As Rao does in her suit, Lee depicts a troubled workplace at 205 Claremont Avenue, with female employees beset with fear and anxiety that Stafford would single them out with a burst of temper, often subjecting them to humiliation in front of others working in the Municipal Building. Describing one particularly harrowing episode in her lawsuit, Lee alleges that Stafford ordered her to search through a trash can to find copies of papers, as other employees looked on.

“Lee witnessed Stafford engage in a pattern of abusive conduct toward female employees in township administration, behavior he did not display toward male employees,” Lee asserts in her suit.

“Lee was traumatized by Stafford’s behavior toward her,” the suit says. “None of the Montclair officials present intervened to challenge Stafford’s verbal abuse and humiliation of Lee.”

Stafford, according to Lee’s suit, would sometimes call her into his office to watch him castigate a female colleague. Citing a particular incident, the suit says that the town manager called Lee and another female employee into his office before he began screaming at the other woman.

“After he finished screaming,” the suit says, “Lee and the other female employee were dismissed from his office. There was no reason for Lee’s presence in his office other than to also be subjected to his verbal abuse toward the other female employee.”

Lee held a number of positions in township government after being hired in 2001, leading to her appointment as deputy clerk in 2013. After the municipal clerk, Linda Wanat, retired three years ago, the suit says, Lee took on the responsibilities of both jobs before Stafford began stripping her of statutory duties, including her ability to notarize the signature of municipal employees.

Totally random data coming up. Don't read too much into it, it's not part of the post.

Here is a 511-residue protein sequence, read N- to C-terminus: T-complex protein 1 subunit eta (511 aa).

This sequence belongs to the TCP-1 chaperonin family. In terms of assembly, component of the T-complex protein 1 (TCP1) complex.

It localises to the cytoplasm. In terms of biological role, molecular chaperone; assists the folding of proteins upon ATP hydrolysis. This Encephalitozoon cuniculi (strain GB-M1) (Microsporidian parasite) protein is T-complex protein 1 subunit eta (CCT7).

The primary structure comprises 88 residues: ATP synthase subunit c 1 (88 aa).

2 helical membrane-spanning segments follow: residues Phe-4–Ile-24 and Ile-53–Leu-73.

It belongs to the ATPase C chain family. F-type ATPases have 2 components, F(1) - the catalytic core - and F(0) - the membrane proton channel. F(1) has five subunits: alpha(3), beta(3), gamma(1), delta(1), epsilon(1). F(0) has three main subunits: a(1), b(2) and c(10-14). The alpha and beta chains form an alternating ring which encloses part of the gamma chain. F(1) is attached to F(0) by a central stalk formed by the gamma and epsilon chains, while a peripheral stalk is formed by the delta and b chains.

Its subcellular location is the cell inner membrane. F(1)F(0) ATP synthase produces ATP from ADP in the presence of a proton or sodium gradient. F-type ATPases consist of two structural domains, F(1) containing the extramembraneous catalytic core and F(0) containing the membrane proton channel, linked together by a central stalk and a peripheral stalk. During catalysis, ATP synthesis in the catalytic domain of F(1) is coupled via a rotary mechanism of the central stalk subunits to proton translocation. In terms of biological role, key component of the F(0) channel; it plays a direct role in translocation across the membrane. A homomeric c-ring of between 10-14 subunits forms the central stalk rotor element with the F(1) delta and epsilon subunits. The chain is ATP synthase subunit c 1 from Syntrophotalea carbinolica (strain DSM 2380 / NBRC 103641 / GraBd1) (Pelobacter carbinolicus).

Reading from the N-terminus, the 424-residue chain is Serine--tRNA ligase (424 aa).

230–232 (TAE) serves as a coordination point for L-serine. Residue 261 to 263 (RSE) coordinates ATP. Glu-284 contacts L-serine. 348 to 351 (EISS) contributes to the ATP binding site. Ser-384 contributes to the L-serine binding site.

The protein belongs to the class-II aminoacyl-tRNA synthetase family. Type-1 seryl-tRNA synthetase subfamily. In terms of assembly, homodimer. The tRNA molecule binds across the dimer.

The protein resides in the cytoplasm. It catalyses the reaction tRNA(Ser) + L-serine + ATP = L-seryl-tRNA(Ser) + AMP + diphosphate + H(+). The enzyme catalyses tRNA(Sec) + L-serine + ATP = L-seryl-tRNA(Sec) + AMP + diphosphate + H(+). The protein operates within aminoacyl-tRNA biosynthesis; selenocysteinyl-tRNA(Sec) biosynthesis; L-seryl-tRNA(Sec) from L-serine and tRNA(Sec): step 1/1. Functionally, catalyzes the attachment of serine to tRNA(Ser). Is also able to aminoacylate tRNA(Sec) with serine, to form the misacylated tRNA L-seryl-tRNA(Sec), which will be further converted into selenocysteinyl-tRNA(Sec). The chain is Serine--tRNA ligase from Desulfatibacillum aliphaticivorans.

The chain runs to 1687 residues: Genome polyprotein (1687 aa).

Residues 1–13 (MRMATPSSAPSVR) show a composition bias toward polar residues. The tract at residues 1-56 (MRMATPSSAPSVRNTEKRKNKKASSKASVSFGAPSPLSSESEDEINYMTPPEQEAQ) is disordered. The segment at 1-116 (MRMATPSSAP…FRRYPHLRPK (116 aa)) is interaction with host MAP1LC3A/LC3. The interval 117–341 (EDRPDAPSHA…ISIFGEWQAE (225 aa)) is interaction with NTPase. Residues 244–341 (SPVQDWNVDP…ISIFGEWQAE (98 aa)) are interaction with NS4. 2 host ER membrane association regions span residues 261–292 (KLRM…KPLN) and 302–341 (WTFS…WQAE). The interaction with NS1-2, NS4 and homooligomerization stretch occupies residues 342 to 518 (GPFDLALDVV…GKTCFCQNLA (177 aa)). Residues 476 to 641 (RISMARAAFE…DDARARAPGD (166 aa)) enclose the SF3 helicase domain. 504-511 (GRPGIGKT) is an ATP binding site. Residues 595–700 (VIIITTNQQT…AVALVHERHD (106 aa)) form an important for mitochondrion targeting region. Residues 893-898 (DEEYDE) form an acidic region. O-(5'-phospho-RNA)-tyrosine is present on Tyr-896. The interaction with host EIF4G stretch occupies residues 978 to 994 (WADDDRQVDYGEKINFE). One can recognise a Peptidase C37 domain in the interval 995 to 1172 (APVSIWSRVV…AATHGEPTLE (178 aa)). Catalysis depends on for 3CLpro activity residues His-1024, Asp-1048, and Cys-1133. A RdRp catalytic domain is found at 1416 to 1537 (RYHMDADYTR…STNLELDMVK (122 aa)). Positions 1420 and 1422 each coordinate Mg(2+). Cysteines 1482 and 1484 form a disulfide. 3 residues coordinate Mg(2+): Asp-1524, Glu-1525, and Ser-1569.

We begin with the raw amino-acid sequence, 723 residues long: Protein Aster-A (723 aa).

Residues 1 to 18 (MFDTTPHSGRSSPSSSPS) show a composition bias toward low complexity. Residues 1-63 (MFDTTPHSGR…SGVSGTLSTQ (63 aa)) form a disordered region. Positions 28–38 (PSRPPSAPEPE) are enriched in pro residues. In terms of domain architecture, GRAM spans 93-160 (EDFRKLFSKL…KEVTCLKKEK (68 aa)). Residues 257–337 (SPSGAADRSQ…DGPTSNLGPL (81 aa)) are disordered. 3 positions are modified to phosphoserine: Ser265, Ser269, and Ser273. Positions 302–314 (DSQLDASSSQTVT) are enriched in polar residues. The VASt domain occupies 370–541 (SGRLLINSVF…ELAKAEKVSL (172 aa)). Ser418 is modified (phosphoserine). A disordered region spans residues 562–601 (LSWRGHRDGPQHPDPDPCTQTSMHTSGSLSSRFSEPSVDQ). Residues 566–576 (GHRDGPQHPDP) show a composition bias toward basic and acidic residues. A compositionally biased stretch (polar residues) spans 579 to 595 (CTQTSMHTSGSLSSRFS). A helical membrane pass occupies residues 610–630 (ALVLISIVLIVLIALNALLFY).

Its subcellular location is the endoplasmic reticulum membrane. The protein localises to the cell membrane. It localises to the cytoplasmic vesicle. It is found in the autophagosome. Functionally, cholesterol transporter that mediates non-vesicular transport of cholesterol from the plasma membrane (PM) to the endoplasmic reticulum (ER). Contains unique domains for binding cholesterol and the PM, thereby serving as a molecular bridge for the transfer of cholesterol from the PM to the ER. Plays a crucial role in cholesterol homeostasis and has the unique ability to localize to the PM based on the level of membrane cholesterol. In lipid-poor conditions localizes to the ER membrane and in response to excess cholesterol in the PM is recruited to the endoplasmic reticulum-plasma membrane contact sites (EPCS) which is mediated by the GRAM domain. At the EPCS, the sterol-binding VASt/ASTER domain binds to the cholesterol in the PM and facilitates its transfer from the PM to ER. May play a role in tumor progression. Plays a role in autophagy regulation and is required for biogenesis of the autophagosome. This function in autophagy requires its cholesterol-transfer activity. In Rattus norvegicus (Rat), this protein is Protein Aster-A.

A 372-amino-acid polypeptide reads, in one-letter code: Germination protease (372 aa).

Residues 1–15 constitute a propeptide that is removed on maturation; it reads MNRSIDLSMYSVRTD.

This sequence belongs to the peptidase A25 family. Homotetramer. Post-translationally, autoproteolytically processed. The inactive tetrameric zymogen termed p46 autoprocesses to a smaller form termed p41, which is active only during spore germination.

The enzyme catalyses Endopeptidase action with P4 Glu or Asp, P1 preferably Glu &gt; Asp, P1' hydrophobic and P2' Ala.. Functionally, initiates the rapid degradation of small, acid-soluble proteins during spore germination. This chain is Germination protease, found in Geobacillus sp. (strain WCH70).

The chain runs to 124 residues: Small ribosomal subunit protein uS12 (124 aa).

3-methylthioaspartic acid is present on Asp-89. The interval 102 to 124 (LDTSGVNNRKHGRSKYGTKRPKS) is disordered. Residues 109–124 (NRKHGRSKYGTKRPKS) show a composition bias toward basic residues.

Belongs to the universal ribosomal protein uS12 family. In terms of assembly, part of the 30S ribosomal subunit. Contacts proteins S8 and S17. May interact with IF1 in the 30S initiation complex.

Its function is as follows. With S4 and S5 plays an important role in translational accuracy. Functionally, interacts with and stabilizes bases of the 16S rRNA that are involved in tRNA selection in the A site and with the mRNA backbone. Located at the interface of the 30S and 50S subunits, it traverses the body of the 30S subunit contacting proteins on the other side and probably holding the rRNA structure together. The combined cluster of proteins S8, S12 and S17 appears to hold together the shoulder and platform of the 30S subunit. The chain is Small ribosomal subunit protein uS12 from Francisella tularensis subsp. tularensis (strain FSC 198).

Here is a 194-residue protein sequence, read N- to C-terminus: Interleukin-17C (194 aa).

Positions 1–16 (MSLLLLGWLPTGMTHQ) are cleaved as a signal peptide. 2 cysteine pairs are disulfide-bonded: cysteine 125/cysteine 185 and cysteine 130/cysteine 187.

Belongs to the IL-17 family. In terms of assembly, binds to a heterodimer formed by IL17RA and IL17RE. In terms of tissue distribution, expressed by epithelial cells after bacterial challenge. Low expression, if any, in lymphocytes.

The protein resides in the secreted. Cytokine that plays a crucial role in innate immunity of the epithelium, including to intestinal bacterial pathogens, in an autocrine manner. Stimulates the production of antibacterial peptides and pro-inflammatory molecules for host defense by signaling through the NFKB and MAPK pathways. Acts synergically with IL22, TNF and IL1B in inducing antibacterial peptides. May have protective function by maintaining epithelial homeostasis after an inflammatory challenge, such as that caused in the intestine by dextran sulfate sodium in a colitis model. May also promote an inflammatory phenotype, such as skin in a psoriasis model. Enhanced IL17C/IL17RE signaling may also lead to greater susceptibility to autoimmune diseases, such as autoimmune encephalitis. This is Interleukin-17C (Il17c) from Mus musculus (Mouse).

When Lee applied to become clerk, Stafford met with her several times to discuss her application and credentials, openly yelling and insulting her in earshot of other workers, the lawsuit says, finally forcing her to give notice that she would resign. Had she been promoted, she would have become Montclair’s first African American woman to become the municipal clerk.

“Stafford’s belligerence toward Lee and his undermining of her work responsibilities began to negatively impact Lee’s physical and emotional wellbeing,” the suit says. “Lee grew fearful in his presence. She also feared the threat he posed to the financial security of her pension. Lee began to suffer physical ailments and became emotionally distressed from Stafford’s abusive behavior. Lee felt physically ill from the emotional strain of going to work.

“Lee reached a point where she could no longer tolerate the unconscionable work environment Stafford created for her in the Montclair municipal building,” the suit charges.

As part of her duties, Lee took minutes at council meetings. Records of her last meeting on Sept. 29, 2020, show that Lee was honored at the beginning of the session for all her years of service before she took the minutes for a final time. At the very end of the meeting, the council unanimously passed legislation to promote Angelese Bermudez Nieves, Stafford’s secretary, to Municipal Clerk, a position Bermudez Nieves still holds.